A friend recently brought her newborn baby over from the U.S.  I took one look at the stroller – and I knew she had bought it there – it’s the SUV of baby strollers.  Suped up, ready for action – with the seat doubling as a car seat you just pull right out and strap into your car.  All in very elegant fabric, like the inside of a Cadillac.  Except it had the Italian label – Chicco – on it.
Of course. No wonder it was elegant, too.  She said, aside from the fact that her (very) Italian husband would never have ‘bought American’, it turns out that that model – is the Armani of baby strollers (I shoulda figured). Until very very recently, the strollers here looked like they came straight out of a 1940s reel of Mary Poppins.  Whenever my sister came to visit with her 4 kids, they would get stopped constantly – with all the mammas just oohing and ahhhhhing…
Not over the rather large brood (a family of 6 in Italy is hard to come across), or the cutie-pies in the bunch…No, the mammas all wanted to talk strollers.  So, one would think that this stroller could have been purchased here, in its mother country, so to speak.
Turns out, it was so over-the-top, they don’t even sell it in Italy. 
America, land of hyper-convenience had the ‘built-in-baby car seat’ on their deluxe model.  Why they don’t carry it in Italy, when it seems just as good of a market is beyond me. 

The Chicco 'Cortina' Baby Stroller
- not available in Cortina -

But on second thought, that might just be for two reasons: 

       1.    Mammas don’t leave their house with their piccolo  bambino until they’re too big to fit in a car seat or
       2.    Italians prefer the ‘Mamma-wraps-her-arms-around-the-baby-just-like-a-seatbelt-while-sitting-in-the-front-seat-with-bambina mia’ version of car seats.  
      It would seem that Italians still don’t divorce much,  because they still need someone to drive the car.

Tuesday, October 12

Oooh Lah Lah - l' Frenchman - ou è t'il?

I remember in the 70s & 80s people loved to quip that there was no such thing as a native Californian (and once they elected an Austrian as their Governor, I believed it). Come to Paris, and you start to think that the proverbial Parisian man is on the endangered species list (not that that’d be a bad thing).

While in bustling London you see faces of every distinction, you always get a very firm sense that there’s still an English something-or-other about the vast majority of them. Those pasty complexions, the rosy cheeks, the micro-mini skirts in January, the stone drunks at the pub…you get my drift. Not so Paris.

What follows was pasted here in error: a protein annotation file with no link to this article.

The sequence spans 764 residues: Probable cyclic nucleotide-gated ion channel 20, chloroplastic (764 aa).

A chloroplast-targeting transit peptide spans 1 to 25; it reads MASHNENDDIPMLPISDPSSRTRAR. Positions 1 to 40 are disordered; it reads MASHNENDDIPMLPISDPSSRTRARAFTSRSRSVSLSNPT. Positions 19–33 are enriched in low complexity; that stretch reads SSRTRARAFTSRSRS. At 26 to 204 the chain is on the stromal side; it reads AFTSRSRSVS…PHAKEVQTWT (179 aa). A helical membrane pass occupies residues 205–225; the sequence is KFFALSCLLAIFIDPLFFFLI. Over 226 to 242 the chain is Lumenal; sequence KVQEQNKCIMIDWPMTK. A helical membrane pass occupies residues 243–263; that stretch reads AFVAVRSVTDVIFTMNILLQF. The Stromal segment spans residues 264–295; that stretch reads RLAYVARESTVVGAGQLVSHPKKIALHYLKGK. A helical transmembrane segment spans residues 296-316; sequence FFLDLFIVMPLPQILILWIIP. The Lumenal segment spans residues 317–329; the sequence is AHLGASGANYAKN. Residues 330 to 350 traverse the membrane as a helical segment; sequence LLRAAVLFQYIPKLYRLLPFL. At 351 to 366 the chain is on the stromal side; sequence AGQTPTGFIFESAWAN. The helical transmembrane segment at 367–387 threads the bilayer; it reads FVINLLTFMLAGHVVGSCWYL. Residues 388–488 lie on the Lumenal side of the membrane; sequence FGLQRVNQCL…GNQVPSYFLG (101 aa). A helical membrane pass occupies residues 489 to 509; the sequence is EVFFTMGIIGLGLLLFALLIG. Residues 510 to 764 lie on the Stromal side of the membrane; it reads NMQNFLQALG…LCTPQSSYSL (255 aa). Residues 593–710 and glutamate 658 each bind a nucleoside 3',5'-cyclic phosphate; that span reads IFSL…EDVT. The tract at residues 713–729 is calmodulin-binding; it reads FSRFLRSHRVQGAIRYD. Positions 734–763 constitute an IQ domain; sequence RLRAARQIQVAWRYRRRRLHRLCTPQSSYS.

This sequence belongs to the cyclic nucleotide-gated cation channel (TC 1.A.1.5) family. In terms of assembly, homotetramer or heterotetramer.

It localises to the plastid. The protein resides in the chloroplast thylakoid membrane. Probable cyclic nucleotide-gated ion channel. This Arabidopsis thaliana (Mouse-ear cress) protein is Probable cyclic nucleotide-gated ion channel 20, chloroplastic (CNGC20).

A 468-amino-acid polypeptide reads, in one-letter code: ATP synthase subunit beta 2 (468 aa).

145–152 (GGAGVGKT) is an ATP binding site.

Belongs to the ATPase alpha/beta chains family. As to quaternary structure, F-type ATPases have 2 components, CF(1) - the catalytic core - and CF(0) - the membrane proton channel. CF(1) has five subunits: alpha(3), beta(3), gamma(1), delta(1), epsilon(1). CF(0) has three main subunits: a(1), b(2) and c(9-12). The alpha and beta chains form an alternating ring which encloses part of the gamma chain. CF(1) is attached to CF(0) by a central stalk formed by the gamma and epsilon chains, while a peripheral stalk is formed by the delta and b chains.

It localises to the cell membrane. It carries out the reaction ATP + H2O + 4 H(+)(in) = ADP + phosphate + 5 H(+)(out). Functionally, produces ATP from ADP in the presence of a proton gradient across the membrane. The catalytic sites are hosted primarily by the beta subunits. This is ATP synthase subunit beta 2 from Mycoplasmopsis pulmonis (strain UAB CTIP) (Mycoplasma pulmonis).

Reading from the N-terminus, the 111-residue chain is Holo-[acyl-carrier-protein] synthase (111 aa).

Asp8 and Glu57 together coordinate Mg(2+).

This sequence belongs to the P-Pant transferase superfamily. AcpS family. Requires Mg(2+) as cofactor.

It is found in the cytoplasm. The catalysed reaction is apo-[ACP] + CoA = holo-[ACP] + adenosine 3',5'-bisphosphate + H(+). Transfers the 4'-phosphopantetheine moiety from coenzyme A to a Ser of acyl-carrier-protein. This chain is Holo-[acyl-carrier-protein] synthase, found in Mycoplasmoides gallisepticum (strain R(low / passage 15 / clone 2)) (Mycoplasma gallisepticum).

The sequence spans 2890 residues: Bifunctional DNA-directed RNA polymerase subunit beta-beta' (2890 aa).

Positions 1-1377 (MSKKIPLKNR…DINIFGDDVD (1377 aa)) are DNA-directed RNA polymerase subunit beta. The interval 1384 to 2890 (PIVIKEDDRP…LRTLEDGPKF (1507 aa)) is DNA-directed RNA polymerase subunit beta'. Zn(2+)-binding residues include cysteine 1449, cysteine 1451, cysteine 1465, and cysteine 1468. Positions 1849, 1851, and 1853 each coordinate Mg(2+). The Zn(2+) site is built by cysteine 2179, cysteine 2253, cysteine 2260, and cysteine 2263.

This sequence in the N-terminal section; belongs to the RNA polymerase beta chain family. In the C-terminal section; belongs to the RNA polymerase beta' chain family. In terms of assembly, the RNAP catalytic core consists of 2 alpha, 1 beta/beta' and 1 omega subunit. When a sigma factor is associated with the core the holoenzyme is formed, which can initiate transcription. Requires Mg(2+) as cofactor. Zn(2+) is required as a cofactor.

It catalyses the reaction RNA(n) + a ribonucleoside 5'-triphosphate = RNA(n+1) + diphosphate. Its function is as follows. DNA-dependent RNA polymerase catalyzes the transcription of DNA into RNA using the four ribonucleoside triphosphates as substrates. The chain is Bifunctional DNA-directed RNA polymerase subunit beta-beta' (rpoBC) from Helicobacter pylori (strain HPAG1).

Paris seems to be the ethnic hub of the world where people from every extraction seem on the go. It’s as close to New York City that I’ve ever seen, except when factoring in those real Parisians, the average weight & size changes a bit compared to their American fraternitè. Riding the subway, I felt like I was in the Grand Bazaar while above ground, Indians mixed with Chinese, Japanese, American and -- everything in between.

The Parisian male – you can spot them as fast as an albino in a troop of Chimpanzees.  Although, with their scrawny stature, they should be a whole lot easier to miss. Gaunt faces, no shoulders, and let’s just say, better they don’t even attempt to fill a pair of Levi's. No wonder they wear such fine threads. Take, for example, their hottest star to cross the Atlantic - Vincent Cassel (Ocean's 12 & 13) - I rest my case.

It could be that perhaps, like the Milanese, Parisians just don’t take public transport – leaving the cattle cars to the rest of us pèons (spoken with decidedly French accent). But for me, you want to see the future of France, go to Paris – There are no native Frenchmen – and it probably won’t be long before the baguette is fossilized for visitors to the Louvre.

*For more fab Frenchmen in movies, check this out

Thursday, October 7

Fringe Benefits

While in Paris attending (and blogging for) the Women's Int'l Networking Conference, my thoughts are clearly on women's empowerment, women leading the future, and the shaking loose of old (male-oriented) ways of conducting business. The Italian presenters are all amazing women, each trailblazers in their own field, all with incredible backgrounds and by their very presence, reveal that a lot of good things are happening in Italy - many of which are even being exported abroad. Sadly, Italy kept coming up as an example of how bad things can get: While we have 60% of the graduates, we rank 72nd in the world on equality issues.